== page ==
3 min to read
A short essay about how cellular automata work.
Ever imagined a two-dimensional board that can represent life?
All living beings interact with, and are affected by those around them. Given the complexity, the rules of the world dictate the survival of every cellular organism. We try to simulate this using a cellular automata. For every generation, each cell is affected by its current state, and that of those around it. Every possible combination has a rule associated with it, which can be changed, in turn changing the results of the simulation.
A cellular automaton is a model of a system of “cell” objects with the following characteristics.
The cells live on a grid. (We’ll see examples in both one and two dimensions, though a cellular automaton can exist in any finite number of dimensions.)
Each cell has a state. The number of state possibilities is typically finite. The simplest example has the two possibilities of 1 and 0 (otherwise referred to as “on” and “off” or “alive” and “dead”).
Each cell has a neighborhood. This can be defined in any number of ways, but it is typically a list of adjacent cell.
The development of cellular automata systems is typically attributed to Stanisław Ulam and John von Neumann, who were both researchers at the Los Alamos National Laboratory in New Mexico in the 1940s. After that Stephen Wolfram wrote a 1000 page long tome on the topic and named it: A New Kind of Science appropriately. The book is available on his website in its entirety for those interested.
Coming back to the automaton, I present here a basic implementation of these evolving structures. But instead of creating a static cellular automata, I have created a dynamic one to explain the whole concept interactively. Hopefully after playing with this implementation, you will have a better understanding of how these structures work.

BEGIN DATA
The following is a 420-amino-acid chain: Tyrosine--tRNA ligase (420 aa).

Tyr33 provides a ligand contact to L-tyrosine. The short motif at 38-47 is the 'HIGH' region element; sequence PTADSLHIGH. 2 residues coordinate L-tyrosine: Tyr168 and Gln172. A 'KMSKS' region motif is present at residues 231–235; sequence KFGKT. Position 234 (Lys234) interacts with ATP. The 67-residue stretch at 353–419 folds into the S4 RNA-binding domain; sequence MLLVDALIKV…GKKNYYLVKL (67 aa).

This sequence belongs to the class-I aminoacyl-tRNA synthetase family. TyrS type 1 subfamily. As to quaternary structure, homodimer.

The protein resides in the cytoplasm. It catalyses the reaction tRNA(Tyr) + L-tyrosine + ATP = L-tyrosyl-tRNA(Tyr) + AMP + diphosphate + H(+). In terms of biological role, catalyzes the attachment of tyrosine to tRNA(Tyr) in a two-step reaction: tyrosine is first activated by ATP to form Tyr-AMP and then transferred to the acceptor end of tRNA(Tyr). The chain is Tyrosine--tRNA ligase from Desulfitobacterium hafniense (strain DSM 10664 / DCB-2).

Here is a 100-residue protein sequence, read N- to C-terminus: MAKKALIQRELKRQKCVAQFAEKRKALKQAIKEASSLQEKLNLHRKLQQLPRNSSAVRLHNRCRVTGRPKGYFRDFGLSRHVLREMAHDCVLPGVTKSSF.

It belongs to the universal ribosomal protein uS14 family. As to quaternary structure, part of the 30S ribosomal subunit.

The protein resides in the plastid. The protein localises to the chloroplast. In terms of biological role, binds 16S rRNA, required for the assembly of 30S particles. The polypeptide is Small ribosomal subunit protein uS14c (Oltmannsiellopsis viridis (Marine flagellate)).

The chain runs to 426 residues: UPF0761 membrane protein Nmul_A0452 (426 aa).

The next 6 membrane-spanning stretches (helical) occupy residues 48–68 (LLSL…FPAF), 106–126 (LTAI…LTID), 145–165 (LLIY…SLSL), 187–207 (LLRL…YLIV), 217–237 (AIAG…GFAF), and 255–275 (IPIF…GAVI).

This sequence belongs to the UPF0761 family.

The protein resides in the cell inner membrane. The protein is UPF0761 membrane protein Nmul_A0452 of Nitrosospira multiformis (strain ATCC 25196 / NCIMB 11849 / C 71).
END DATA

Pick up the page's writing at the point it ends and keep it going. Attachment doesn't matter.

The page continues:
This simulation consists of just one dimension. The grid here is just a one-dimensional array and we use the other dimension (y-axis) as the dimension for time. The consequent generations are shown below their parents, resulting in the creation of a pattern. We assume that each cell is influenced only by itself, and its immediate neighbors. In other words, the neighborhood for each cell contains 3 cells. Now if each rule contains 3 cells, each of which can have 0 or 1, how many possible rules are there?
You’re right! There are 8 possible rules for this particular automaton. To make it interactive, I have added clickable properties to all the rule buttons in the implementation. You can change all the 8 rules by clicking on the respective button and see the resulting pattern. Go ahead and see all the 256 (28) possible patterns created using this automata and revel in the elegance of cellular automata.
Hail the Cellular Automata
For the curious reader, yes I am developing more interactive versions of cellular automata, with more dimensions and functionality. I will be uploading some cooler automata soon!
Some fun patterns to try out:
|1st Rule||2nd Rule||3rd Rule||4th Rule||5th Rule||6th Rule||7th Rule||8th Rule|